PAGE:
Doctors Don't Always Ask About Pet-Related Health Risks
If you're being treated for cancer, an iguana might not be the pet for you.
Ditto if you're pregnant, elderly or have small children at home.
Pets can transmit dozens of diseases to humans, but doctors aren't always as good as they should be in asking about pets in the home and humans' health issues, a study finds.
And that goes for people doctors and animal doctors. "The fact that they're equally uneducated is concerning," says Jason Stull, an assistant professor of veterinary preventive medicine at Ohio State University and lead author of the review, which was published Monday in the Canadian Medical Association Journal. "There hasn't been a great dialogue between the veterinary community, the human health community and the public."
The people doctors aren't asking their patients what kind of pets they have, Stull says, and veterinarians aren't asking owners about health issues that might increase their risk of acquiring unpleasant, even life-threatening, infections. His paper includes a long list of possibilities, including:
People should be sure to let their human health-care providers know that they have pets, Stull says, and let the vet know if there are family members who are at greater risk of animal-borne infections. That includes children under age 5, pregnant women, older people, and anyone with a weakened immune system due to things like chemotherapy, HIV/AIDS or organ transplants.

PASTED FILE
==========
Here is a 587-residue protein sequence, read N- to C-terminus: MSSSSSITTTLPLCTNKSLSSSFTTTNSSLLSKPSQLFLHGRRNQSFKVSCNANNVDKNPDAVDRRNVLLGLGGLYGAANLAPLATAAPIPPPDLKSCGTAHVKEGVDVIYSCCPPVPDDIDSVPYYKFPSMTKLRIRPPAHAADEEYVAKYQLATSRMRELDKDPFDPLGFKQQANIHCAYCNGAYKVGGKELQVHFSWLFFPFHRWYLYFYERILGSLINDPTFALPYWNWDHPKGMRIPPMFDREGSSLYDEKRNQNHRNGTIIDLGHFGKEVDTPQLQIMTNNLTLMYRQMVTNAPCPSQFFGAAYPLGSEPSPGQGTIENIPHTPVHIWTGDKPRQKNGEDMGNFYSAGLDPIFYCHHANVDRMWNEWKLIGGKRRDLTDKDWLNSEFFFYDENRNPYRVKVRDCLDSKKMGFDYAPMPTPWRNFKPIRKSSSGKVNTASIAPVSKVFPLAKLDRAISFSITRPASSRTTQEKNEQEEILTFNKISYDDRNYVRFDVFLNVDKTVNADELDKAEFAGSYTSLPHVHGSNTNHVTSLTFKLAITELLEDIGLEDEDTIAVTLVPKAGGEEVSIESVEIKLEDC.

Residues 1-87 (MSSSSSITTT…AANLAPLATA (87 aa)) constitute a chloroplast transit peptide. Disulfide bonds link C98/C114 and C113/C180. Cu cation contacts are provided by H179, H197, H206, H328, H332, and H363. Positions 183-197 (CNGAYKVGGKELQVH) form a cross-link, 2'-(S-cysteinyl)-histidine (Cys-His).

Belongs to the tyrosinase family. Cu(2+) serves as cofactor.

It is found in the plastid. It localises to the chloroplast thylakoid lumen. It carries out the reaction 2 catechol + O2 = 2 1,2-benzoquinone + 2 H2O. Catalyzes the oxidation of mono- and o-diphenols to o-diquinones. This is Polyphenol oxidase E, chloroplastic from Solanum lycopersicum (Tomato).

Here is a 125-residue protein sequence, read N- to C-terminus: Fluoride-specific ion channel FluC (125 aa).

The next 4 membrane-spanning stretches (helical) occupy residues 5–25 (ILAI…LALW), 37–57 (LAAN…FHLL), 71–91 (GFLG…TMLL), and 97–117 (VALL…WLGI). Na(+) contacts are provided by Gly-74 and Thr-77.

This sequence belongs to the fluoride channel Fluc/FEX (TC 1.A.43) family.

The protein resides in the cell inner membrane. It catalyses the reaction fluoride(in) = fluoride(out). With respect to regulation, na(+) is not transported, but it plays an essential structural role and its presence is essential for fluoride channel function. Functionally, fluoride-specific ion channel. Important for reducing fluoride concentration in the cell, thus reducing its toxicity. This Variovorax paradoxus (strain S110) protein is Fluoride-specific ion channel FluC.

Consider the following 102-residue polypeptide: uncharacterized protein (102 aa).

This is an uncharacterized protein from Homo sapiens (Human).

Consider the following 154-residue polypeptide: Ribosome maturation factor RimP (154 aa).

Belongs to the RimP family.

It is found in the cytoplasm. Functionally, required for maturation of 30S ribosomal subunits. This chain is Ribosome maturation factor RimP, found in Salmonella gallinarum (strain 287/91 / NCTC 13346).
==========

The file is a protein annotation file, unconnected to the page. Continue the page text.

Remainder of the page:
If you're intrigued by the notion of Fluffy as disease vector, you've got friends at , a blog from the University of Guelph. They're closely following the new outbreak of canine flu, for example.
"People don't even think of their pets as a possible source of disease," Stull says. "I'm not saying that people should be overly concerned, for the vast majority of the public." Good hand-washing habits can go a long way toward reducing risk in many cases, he adds.
"We're not saying get rid of pets. We're not saying stop getting pets. We're just saying make good choices."
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